One, two, three

Here’s three posts that caught my attention this evening:


‘Peeragogy’ and the Spanish Inquisition

Peer-to-peer learning and elicitive models of education have been on my mind of late. As often happens a couple of highly relevant links popped into my inbox (hat tip to Dwight Towers).

The first is yet another excellent post from FacilitatorU titles “It’s not the Spanish Inquisition” on curiosity and questions. It invites us to be naive and curious in our questions like TV detective Columbo:

“Columbo was an unassuming and seemingly absent-minded character. He dressed in sloppy clothing, drove a dumpy car, smoked a fat cigar, and seemed to ask the most innocent and naive questions, usually in passing. His trademark move was to spin around on his way out the door at the close of an interview, rubbing his brow, saying, “Oh I’m sorry. If you don’t mind, there’s just one more thing that I just don’t understand….” Columbo’s disarming, humble, and innocent attitude, always got him the answers he needed to solve the most difficult cases.

What if you were to navigate via curiosity to help your groups solve their most difficult cases? What, if anything would you have to change in your attitude or approach? Oh, and there’s just one more thing that I’d like to ask. What, if anything would you have to change about the way you see yourself as a group leader?”


The second is Howard Rheingold’s post on the DMLCentral blog “Towards Peeragogy”. Rheingold’s post is set in the world of digital media learning, but translates to other settings. From the outset it grabbed my attention:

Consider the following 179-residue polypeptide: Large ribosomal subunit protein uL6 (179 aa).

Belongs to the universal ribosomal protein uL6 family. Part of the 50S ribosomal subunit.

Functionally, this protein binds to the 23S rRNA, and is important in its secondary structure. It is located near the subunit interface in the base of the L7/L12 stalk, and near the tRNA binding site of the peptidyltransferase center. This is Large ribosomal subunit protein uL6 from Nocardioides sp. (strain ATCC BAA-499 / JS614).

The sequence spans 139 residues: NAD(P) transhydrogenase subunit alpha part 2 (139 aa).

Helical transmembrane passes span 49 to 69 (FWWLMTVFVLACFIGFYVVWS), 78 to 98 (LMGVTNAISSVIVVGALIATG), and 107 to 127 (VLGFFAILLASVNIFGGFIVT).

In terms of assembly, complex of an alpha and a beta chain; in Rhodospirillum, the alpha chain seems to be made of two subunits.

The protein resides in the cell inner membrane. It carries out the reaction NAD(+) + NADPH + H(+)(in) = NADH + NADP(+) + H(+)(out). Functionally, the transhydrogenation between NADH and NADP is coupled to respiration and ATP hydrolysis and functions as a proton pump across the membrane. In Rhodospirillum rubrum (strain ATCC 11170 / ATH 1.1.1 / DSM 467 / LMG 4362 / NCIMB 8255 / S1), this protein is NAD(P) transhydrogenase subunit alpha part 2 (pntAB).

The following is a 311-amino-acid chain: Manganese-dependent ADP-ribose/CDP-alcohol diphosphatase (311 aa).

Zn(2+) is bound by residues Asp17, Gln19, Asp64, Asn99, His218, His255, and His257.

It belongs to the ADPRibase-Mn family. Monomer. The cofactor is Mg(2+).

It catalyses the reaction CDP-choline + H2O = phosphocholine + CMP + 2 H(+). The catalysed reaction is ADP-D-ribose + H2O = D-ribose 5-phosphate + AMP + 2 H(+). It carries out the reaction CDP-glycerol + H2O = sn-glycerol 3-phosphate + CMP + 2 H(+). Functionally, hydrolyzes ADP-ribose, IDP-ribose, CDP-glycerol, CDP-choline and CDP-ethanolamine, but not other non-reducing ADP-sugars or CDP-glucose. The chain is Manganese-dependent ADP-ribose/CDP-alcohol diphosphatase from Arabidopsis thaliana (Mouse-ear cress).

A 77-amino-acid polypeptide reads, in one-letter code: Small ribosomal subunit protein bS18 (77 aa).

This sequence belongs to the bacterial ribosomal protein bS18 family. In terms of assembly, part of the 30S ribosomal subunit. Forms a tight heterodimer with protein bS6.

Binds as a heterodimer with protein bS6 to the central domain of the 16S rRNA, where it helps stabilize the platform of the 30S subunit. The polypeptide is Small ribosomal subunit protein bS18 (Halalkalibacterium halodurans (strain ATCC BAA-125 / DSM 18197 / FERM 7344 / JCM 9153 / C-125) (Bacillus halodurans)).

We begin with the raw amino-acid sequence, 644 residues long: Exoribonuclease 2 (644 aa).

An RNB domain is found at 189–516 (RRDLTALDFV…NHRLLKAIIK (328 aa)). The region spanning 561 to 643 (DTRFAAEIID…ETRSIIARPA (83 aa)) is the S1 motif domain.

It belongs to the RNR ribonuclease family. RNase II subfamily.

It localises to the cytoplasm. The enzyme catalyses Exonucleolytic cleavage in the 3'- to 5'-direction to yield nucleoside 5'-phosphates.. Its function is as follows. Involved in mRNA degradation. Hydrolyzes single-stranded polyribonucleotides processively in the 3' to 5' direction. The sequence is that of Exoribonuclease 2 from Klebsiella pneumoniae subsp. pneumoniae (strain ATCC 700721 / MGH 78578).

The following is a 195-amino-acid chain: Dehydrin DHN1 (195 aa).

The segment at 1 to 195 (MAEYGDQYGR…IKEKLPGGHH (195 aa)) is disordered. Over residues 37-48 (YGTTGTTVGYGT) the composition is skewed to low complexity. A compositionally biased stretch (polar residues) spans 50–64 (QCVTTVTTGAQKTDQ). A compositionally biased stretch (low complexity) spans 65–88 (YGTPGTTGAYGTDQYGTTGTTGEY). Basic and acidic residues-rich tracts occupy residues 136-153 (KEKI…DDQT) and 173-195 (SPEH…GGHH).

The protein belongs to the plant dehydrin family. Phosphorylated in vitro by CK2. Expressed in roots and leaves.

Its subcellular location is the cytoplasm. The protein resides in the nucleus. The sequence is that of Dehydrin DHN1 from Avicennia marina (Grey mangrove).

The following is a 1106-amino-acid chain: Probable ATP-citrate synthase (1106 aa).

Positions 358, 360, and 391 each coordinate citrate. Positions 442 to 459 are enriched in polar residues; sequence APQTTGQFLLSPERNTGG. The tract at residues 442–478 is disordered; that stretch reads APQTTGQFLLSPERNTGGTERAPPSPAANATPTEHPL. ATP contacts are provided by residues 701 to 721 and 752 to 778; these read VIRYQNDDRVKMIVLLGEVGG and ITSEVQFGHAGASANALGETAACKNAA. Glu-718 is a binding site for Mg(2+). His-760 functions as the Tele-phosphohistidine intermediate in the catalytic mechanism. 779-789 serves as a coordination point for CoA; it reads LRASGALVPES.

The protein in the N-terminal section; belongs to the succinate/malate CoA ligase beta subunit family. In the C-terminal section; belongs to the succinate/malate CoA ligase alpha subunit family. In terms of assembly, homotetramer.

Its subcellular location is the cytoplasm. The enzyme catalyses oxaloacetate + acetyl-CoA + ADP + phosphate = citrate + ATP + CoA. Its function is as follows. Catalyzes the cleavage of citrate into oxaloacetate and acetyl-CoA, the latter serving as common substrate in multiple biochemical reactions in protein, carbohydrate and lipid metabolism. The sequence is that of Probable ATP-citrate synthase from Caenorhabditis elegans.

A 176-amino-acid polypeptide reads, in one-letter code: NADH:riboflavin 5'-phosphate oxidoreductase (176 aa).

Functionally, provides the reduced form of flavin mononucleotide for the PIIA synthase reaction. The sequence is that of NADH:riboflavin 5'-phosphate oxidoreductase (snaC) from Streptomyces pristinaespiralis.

“The more I give my teacher-power to students and encourage them to take more responsibility for their own learning, the more they show me how to redesign my ways of teaching.”

Later he continues:

“In retrospect, I can see the coevolution of my learning journey: my first step was to shift from conventional lecture-discussion-test classroom techniques to lessons that incorporated social media, my second step gave students co-teaching power and responsibility, my third step was to elevate students to the status of co-learner. It began to dawn on me that the next step was to explore ways of instigating completely self-organized, peer-to-peer online learning.

The ultimate test of peer learning is to organize a course without the direction of an instructor. Although subject-matter experts and skilled learning facilitators are always a bonus, it is becoming clear that with today’s tools and some understanding of how to go about it, groups of self-directed learners can organize their own courses online”


That’s a big gauntlet to throw down to participatory educators everywhere. As always, feel free to share your successes and struggles here.